Governor Chris Christie, along with state politicians and residents, has been hoping to revive the industry through sports wagering. Judge Rendell acknowledged the local sentiment, writing in the majority opinion, “While PASPA’s provisions and its reach are controversial and, some might say, unwise, we are not asked to judge the wisdom of PASPA and it is not our place to usurp Congress’ role simply because PASPA may have become an unpopular law.”
In a split decision on Tuesday, the 3rd Circuit U.S. Court of Appeals in Philadelphia upheld a ruling made last November in New Jersey federal court that struck down a law legalizing sports betting in that state. New Jersey voters passed the law in 2014 that repealed some of the state’s prohibitions on sports betting; however Senior Judge Marjorie O. Rendell, along with Senior Judge Maryanne Trump Barry ruled that the 1992 federal Professional and Amateur Sports Protection Act (PAPSA), which prohibits states from authorizing sports betting, pre-empts any state laws. This is the second time that the 3rd Circuit has ruled against sports betting in New Jersey; with a 2012 judicial panel also ruling that a recently voted-upon 2011 state law violated PAPSA. This time around, state counsel argued that by repealing the existing state laws that banned sports betting in casinos and racetracks, the repeal means that there is no law regarding the matter, and therefore there would be no law for PAPSA to pre-empt.
Following the Supreme Court declining to review the 2012 decision last summer, New Jersey residents voted overwhelmingly for the second time to allow sports betting in the state, with the 2014 measure restricting sports betting to the confines of racetracks and casinos. The traditional gambling industry in New Jersey, especially Atlantic City, has been hard hit in recent years. Governor Chris Christie, along with state politicians and residents, has been hoping to revive the industry through sports wagering. Judge Rendell acknowledged the local sentiment, writing in the majority opinion, “While PASPA’s provisions and its reach are controversial and, some might say, unwise, we are not asked to judge the wisdom of PASPA and it is not our place to usurp Congress’ role simply because PASPA may have become an unpopular law.”
Much of the debate in the most recent appeal revolved around the word “authorize.” Rendell questioned whether or not the term used in the 2014 law means to “permit,” “allow,” “empower” or something else. Using Black’s legal dictionary as a guide, Rendell found authorize to mean “empower; to give a right or authority to act.” Due to this definition, Rendell wrote that “The 2014 law allows casinos and racetracks and their patrons to engage, under enumerated circumstances, in conduct that other businesses and their patrons cannot do. That selectiveness constitutes specific permission and empowerment.” Rendell added that if the New Jersey law had repealed all prohibitions on sports betting, that the court would be “hard pressed” to find legal authorization that violated PASPA. Rendell also wrote that “While artfully couched in terms of a repealer, the 2014 law essentially provides that, notwithstanding any other prohibition by law, casinos and racetracks shall hereafter be permitted to have sports gambling. This is not a repeal; it is an authorization.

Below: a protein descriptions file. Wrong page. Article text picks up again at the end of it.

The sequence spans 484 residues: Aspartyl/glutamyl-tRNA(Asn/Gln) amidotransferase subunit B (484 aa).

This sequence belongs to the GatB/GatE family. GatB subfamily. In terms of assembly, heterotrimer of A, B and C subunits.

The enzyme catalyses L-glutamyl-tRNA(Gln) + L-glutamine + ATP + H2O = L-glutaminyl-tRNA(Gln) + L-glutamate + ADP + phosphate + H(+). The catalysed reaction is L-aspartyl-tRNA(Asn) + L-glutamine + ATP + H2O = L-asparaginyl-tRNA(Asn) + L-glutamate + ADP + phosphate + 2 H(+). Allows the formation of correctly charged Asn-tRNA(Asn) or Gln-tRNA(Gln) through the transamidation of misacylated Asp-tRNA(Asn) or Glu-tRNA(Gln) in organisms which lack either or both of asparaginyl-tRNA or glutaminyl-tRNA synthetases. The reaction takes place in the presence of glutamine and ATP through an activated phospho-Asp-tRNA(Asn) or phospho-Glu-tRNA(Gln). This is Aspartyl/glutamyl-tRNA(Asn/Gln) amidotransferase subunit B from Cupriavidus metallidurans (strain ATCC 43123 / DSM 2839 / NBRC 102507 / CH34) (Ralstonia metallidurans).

Judge Julio M. Fuentes, who authored the court’s majority opinion striking down the law in 2012, dissented with his colleagues this time. In his opinion, Fuentes disagreed with Rendell’s insistence that law’s language is an “authorization,” in violation of PASPA, saying “There is simply no conceivable reading of PASPA that could preclude a state from restricting sports wagering.” Believing that repeal should be equivalent to a law never existing in the first place, a partial repeal should mean as if the repealed portion never existed as well, only leaving behind what laws remained. Therefore, there was no selective authorization to begin with.
All four major professional sports leagues along with the NCAA sued to prevent the law from taking effect. The ruling is a victory, although the case is likely not finished. The case, entitled National Collegiate Athletic Association v. Christie, also known informally as Christie II, will likely be argued in the coming months before the full 3rd Circuit, according to state Senator Ray Lesniak. It is also possible depending on the en banc hearing, that Fuentes’s dissent from his own previous ruling could lead the case up the ladder to the Supreme Court.
ESPN.com – David Purdum
New York Times – Joe Drape
The Legal Intelligencer – Gina Passarella
Washington Post – Matt Bonesteel